ANAHEIM, Calif. — They're grown men now, making piles of money and getting treated like kings, lavished with top-shelf equipment, designer clothes and first-class accommodations. But it wasn't too long ago that some of the Rays were kids sitting in the stands watching the games, dreaming one day of getting that opportunity of being down on the field.
The trip to Anaheim brought those memories back for five Rays who all grew up, and some still live, in the SoCal area and attended Angels games as kids. Here are some of their stories:
INF Daniel Robertson
After missing the chance last year since he was on the disabled list, Robertson was plenty motivated all winter to play in the stadium where he sat dozens of times a year with family and friends. He played some travel-ball games there, and once was in a group of kids who got to run out on the field for the national anthem, paired with Angels 1B Robb Quinlan, but this was different. "In the offseason I drove by that field every day thinking one day this next season I might be playing there,'' he said. "It definitely means a lot.'' One cool experience this week was using the visitors' batting cage, where dugout-suite fans can watch, and he once met and got a photo with Josh Hamilton. "A lot of memories for sure,'' he said.
INF Matt Duffy
Though he spent parts of three seasons with the Giants, this was Duffy's first official visit to Angel Stadium. His family had season tickets in Section 423, "prime foul ball territory" in Row 3 of the upper deck behind home, with a Jose Guillen-hit ball stashed away somewhere to show for it, and he once walked in a pregame youth league parade. "My dad and I were talking about it the other night that with all the games we went to if somebody would have told him I would be here playing one day, he said he wouldn't have believed it,'' Duffy said.
RHP Jake Faria
With his dad splitting Section 347 season tickets with another sheriff's deputy, Faria and older brother Matt came to 35-40 games a year as grade-schoolers, spending pregame chasing autographs, his most cherished possession a Vlad Guerrero-signed cap they still have. During high school, Faria would attend when he wasn't playing, including a date-night game with Jessica Soto that led to their first kiss, and now years later an upcoming wedding. All of which made it more special when he pitched there for the Rays last July with close to 200 relatives and friends cheering. "To know what it looks like watching a game from the stands and then to have the opposite view, that was really cool,'' Faria said. "This will forever be my favorite ballpark. … I grew up in this place and learned a lot about baseball here.''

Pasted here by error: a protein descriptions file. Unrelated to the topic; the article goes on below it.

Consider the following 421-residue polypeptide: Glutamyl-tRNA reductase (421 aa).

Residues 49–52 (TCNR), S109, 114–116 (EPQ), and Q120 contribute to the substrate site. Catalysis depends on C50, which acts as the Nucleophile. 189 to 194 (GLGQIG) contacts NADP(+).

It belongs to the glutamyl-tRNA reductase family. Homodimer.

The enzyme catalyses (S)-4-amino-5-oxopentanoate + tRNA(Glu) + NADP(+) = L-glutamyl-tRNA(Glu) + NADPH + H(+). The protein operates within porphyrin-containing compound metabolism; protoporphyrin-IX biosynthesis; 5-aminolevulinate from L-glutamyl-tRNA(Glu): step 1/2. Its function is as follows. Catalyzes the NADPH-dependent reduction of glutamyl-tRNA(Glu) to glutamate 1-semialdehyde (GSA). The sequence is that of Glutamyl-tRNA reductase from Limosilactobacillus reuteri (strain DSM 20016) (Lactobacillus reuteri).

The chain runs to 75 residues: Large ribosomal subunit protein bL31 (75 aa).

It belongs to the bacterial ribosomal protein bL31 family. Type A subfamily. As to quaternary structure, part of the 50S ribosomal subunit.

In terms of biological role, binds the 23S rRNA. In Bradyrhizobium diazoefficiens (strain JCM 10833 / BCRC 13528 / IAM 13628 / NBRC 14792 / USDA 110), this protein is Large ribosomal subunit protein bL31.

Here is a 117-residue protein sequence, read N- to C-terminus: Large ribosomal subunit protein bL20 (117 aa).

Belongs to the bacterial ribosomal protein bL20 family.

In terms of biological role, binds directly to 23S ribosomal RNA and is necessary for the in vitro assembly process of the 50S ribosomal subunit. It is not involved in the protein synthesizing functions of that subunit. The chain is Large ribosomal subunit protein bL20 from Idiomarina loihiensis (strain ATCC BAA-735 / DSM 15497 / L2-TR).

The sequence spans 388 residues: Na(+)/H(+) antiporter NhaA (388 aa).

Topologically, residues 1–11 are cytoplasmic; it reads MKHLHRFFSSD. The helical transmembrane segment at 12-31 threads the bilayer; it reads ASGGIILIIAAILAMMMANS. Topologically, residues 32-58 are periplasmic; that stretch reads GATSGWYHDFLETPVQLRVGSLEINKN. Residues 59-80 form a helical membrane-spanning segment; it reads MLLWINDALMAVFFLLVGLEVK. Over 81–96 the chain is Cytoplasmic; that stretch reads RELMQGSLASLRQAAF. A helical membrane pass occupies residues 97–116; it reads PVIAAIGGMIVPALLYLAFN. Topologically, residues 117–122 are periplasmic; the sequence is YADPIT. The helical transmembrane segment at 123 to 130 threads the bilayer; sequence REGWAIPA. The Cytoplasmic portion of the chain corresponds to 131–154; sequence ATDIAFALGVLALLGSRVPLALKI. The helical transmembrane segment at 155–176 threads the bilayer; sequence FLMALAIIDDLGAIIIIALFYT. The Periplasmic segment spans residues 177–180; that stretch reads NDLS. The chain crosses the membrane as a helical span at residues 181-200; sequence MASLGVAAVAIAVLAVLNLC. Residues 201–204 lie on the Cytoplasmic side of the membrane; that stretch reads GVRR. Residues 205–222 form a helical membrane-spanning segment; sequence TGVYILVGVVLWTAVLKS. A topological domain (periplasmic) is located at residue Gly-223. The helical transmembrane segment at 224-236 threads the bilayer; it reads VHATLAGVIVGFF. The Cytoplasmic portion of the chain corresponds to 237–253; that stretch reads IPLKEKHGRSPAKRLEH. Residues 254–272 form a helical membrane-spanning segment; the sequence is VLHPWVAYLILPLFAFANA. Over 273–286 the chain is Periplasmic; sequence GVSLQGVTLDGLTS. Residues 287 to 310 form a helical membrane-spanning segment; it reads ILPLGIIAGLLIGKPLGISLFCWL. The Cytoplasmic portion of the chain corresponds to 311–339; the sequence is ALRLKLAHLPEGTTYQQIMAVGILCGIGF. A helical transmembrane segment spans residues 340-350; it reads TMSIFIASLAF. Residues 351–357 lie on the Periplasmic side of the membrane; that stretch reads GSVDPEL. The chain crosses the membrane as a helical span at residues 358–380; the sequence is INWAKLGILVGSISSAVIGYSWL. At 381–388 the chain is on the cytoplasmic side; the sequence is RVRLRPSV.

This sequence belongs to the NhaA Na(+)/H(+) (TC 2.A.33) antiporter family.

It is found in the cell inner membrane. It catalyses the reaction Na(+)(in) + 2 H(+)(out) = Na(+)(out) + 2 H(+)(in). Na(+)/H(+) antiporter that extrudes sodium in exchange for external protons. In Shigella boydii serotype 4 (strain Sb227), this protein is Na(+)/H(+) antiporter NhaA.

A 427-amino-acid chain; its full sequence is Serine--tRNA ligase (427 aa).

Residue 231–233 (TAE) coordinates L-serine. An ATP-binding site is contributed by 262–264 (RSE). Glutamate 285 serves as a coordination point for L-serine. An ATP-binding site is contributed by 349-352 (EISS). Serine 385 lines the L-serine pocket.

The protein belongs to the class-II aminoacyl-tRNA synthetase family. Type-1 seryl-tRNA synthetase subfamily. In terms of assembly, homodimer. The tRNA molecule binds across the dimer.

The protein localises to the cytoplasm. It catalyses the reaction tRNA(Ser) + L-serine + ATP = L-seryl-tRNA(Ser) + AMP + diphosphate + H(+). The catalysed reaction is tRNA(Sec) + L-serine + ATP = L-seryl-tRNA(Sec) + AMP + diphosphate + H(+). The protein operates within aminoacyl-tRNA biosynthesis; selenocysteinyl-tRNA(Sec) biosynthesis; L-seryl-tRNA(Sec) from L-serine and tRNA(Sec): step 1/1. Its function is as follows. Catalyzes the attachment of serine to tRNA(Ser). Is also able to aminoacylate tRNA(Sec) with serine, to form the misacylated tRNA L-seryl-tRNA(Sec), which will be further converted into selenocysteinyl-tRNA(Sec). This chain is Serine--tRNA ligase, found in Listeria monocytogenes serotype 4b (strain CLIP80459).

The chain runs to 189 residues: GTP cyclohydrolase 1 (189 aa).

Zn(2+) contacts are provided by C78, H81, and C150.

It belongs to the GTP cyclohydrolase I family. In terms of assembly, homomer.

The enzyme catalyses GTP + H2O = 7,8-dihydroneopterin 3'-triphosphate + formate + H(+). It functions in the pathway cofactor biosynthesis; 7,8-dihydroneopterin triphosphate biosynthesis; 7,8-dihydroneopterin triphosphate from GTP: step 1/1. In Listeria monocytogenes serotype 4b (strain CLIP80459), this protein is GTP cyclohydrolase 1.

INF/OF Rob Refsnyder
Though he attended games regularly with his parents, Refsnyder remembers finding creative ways to get in when they couldn't make it. "This was my childhood ballpark,'' he said. "I'd save up my lunch money and come here and try and get some tickets.'' His first visit with the Yankees last year wasn't his first time on the field; as a T-baller, he was in a pregame parade.
RHP Matt Andriese
With his brother David also heavily involved in playing (and making it to pro ball as well), the Andrieses only attended 10 games or so a year. But whenever the Angels were home on Mother's Day, they planned a family outing to treat Lynn for all she did for them. All of which made Matt Andriese's May 8, 2016 first game there all the more special, as he was called up, slated to make the Mother's Day start. He delivered quite the gift, working seven strong innings to beat the Angels. "It was always a fun environment to come to games here,'' he said. "And now to be on the field is surreal.''
Mann, what a story
The Devil Rays' 2002 draft provided an interesting class of major-leaguers, as much for whom they did sign — B.J. Upton, Jason Hammel, and certainly Elijah Dukes — as some they didn't, most notably Jacoby Ellsbury and Mike Pelfrey, who both opted for college and improved their stock.